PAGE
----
0601EconomyHear economist Roger Tutterow talk about the impact of fuel costs on consumers
In large letters along the Corner Drugs van is "Free Delivery."
In downtown Gainesville at Martin Furniture, not charging for delivery is a service that began when the store opened in 1945.
Local business owners such as Cleve Brown and Ben Martin say that free delivery is a service that separates them from chain stores. But it was an idea conceived when gasoline was less than a tenth of its current price.
"I’m still offering free delivery, but I don’t know why," said Martin, who owns the family furniture store. "I’m one of the last holdouts, but free delivery is still closing sales for us. But it is putting a hurting on our bottom line."
Brown, who owns Corner Drugs on Thompson Bridge Road, now limits his free delivery area, but said the service is in demand.
"Our delivery area has gotten smaller," Brown said. "We can’t deliver way out without an additional charge."
He said he has always had a charge, but he has had to enforce it more since gas prices have gone up.
Brown said trips are not as frequent and customers understand that delivery is not instant."We’re not like a pizza delivery business. We can’t run to South Hall three times a day," he said.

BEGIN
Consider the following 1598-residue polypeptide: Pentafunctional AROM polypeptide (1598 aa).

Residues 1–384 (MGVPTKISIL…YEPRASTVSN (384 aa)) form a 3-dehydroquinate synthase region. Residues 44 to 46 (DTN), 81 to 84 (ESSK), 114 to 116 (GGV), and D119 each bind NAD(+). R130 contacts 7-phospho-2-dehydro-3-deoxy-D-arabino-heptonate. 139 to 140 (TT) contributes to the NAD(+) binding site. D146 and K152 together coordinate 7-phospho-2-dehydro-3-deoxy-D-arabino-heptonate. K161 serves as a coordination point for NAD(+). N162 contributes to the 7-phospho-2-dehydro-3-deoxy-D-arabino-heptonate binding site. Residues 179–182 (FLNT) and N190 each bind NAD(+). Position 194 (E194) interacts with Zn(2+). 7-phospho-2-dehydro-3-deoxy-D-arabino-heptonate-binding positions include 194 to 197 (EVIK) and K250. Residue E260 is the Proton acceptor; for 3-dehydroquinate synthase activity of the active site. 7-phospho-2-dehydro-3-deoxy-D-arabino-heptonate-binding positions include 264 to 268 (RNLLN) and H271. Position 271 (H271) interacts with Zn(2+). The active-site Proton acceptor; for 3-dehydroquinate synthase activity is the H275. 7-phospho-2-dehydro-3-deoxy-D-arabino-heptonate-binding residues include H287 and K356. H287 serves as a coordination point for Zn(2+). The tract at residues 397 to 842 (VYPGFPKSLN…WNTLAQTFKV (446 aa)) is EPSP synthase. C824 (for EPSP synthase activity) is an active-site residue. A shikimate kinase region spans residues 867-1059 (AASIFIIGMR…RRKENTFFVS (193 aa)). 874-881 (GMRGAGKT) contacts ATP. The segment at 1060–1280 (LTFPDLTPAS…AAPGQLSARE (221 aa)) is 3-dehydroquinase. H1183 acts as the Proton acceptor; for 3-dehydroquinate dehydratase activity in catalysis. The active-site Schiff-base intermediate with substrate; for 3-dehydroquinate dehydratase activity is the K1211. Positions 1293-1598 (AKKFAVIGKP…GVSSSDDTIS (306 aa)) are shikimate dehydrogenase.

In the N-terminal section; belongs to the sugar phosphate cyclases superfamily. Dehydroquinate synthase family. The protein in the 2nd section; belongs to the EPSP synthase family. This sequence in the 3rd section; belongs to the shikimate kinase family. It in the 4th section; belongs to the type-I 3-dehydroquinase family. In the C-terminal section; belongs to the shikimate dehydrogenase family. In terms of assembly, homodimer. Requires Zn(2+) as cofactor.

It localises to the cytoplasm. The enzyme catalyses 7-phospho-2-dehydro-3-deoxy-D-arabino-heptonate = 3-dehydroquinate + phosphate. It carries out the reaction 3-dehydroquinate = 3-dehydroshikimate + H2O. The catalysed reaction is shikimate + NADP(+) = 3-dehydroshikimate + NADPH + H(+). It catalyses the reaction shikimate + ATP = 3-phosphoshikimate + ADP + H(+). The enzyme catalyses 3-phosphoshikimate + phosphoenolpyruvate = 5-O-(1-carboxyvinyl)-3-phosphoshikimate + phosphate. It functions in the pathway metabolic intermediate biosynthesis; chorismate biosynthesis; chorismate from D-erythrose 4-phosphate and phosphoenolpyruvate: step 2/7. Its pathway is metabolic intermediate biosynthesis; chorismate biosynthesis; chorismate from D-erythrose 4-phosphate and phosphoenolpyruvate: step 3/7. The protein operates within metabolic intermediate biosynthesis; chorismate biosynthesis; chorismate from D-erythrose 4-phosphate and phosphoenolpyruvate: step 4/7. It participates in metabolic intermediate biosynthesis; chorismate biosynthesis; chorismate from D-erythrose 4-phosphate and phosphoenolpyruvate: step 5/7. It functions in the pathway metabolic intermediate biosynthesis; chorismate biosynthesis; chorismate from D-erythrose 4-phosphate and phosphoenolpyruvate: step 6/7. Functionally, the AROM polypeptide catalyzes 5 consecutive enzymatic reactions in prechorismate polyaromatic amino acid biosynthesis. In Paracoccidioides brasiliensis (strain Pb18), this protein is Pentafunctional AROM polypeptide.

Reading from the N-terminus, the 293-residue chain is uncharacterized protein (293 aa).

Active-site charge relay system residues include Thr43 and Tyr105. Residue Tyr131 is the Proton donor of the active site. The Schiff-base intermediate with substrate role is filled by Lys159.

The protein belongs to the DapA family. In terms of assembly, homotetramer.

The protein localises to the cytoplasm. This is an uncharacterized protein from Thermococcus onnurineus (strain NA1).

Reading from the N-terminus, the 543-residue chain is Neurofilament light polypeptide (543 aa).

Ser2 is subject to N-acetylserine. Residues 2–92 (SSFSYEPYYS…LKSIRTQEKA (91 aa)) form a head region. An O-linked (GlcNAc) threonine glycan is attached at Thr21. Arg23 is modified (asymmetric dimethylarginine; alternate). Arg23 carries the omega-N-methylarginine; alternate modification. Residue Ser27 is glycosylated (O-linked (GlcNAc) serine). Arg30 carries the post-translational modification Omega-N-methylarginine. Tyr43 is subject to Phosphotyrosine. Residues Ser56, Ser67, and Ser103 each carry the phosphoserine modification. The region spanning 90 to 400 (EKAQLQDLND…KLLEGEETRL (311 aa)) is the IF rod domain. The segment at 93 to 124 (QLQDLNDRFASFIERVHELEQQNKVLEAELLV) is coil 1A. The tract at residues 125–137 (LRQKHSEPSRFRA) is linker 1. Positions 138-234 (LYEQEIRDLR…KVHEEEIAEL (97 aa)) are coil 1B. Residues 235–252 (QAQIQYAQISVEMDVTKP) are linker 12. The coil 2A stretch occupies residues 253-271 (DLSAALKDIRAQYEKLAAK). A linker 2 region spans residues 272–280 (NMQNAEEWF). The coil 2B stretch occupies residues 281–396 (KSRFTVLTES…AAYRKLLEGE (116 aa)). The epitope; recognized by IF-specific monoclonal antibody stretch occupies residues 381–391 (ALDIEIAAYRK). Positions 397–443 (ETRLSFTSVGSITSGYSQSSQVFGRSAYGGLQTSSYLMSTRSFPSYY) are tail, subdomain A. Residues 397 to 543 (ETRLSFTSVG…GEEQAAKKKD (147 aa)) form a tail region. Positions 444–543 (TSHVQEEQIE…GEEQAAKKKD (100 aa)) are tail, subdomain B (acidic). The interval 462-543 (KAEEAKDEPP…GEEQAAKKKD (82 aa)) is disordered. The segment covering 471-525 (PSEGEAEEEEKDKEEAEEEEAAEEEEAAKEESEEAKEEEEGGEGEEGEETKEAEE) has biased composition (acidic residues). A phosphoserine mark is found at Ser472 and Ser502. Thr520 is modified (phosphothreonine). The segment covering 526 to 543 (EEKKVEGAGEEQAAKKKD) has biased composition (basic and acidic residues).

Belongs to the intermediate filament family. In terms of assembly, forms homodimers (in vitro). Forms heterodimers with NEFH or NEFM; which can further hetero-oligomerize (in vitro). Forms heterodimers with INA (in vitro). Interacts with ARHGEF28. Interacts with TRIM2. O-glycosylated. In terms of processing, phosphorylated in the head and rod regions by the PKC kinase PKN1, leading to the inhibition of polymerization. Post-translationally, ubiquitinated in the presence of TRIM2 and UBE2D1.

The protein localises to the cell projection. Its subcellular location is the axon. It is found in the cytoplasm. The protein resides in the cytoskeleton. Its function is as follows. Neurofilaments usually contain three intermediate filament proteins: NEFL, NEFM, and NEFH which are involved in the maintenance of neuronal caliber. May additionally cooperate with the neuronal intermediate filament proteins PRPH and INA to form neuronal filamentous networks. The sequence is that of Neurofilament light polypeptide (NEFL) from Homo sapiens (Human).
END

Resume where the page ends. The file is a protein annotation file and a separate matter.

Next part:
But the pharmacist said that independents are competitive with chain drug stores and are often lower in price.
Martin said he offers the free delivery service outside of Hall County when he is able to combine trips in the same direction.
"Obviously, I can’t afford to deliver an end table to Blairsville," he said. "If somebody wants a larger order, a 50- or 60-mile delivery becomes more affordable."
Martin said on the other end of his business, his furniture suppliers are adding fuel surcharges on freight deliveries.
"We had negotiated guaranteed freight rates, but they have fuel surcharges to make up for it. Freight rates are going up significantly," Martin said.
He said that the cost increase has not just been because of fuel. One bedding manufacturer recently implemented a 14 percent increase because of the price of steel used in the inner springs of a mattress and latex foam, which includes a petroleum derivative.
Roger Tutterow, a Mercer University economist, said Georgia is a state where transportation has a major role.
"We have a good number of manufactured goods getting shipped out of state," Tutterow said. "We have a good concentration of trucking entities in this part of the country, so the high price of diesel fuel is certainly putting some pressure on those employers."
Tutterow said consumers are paying at both ends. "We tend to put a lot on $4 gasoline, because consumers see it every day. The sticker shock puts a lot more emphasis on their consumer confidence," he said. "But we tend to forget that businesses face the higher transportation costs and it’s certainly putting pressure on anyone that manufactures, distributes or wholesales manufactured products."